Tuesday, May 17, 2011

Mother. Father. Brother. Bullshit.


I considered leaving the extent of my opinion at that title for a brief dismissive second this morning, so frustrated do I find myself in the wake of Terrence Malick's The Tree of Life... but I do have some thoughts. And cinematographer Emmanuel Lubezki's astonishing work deserves more than that. For you and for yours, Emmanuel, I will speak.

And there were passages that I found mildly affecting here not just because every single shot is a breathtaking wonder to behold. Brief spots where the visuals, so unbelievably lovely, hit a stride along with an echo of truth aligning with the music and something resembling sentiment was birthed. It feels mean to cast dispersions at such eye candy, like throwing pies at beauty contestants as they round the catwalk. But the film feels the weight of the time Malick's spent staring at it - it could've been and presumably was edited up into a thousand different concoctions, and why he finally sprang this one on us in the end I have no idea. I think the problem, my problem, with the film is any cut would've been as valid as any other. I got more of an emotional wallop from the trailer than I ever did any moment in the film itself.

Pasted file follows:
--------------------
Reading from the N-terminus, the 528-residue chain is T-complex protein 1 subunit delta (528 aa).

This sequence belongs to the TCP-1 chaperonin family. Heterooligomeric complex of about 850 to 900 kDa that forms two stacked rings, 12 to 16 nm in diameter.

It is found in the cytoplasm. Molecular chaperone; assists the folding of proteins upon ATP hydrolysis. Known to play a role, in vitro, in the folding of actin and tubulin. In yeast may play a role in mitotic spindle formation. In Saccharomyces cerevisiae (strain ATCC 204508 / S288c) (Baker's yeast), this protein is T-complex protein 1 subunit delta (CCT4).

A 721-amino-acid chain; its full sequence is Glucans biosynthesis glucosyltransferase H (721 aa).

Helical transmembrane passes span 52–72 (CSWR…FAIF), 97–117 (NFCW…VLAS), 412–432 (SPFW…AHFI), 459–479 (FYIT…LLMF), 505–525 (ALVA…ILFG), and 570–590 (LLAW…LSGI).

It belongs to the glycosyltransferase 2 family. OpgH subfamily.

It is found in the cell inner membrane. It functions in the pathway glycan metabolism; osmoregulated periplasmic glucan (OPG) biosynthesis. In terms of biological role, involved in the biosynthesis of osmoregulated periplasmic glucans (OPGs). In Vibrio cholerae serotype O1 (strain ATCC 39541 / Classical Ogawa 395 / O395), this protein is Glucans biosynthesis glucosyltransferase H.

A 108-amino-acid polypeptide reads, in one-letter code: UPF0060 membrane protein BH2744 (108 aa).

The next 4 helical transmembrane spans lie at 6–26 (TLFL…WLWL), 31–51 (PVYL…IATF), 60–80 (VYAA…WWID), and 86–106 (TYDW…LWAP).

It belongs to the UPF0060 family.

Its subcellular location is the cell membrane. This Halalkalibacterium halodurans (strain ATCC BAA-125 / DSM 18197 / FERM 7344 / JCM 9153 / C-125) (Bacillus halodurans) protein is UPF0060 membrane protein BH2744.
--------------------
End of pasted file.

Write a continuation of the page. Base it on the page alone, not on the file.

The character slates are so blank, so stock, it's a film that relies upon the viewer's projection upon it more than most, but at the same time The Tree of Life seems intent upon repelling such an instinct through its formal chaos. I caught about half of The New World on TV a week ago and was transfixed again by it - that film works, it casts a spell. Malick had a story there to hang his poetry upon. Before any of you doubt my Malick-fanboy credentials, I've loved everything he's done; seeing Badlands on a big screen was akin to a religious experience, and if I ever get the shot to see Days of Heaven blown up big my brains will surely leak from my ears. It's just everything here is drawn in such broad strokes that've been expressed many many times before, unto ruin, that I felt compelled more towards an eye-roll then I did much emotional connection. His themes are so big he forgot to fill in the spaces in between.

It's an odd feeling, watching someone strain so hard for hitting the Universal, and hardly touching you. Is it that I was an only child in a broken home? That I don't have the the austere edges of sharp mid-50s modernism shaping my childhood remembrances? Is it that any reach for a spiritual expression faces an uphill battle from me, even one so nondenominationally friendly as this? It's "spiritual," quotes included, in the sense that "God" is inside of us, our memories, our ability to close our eyes to live inside the spaces of our heads... more like our ability to hire Emmanuel Lubeszki and some terrific CG artists to paint the big bang and the sweep of all existence in vivid spectacular colors, hang some starchy oedipal themes across it, and call it a pipe.

1 comment:

Anonymous said...

i love your reviews...
saw it tonight, and the correct word would be FRUSTRATED.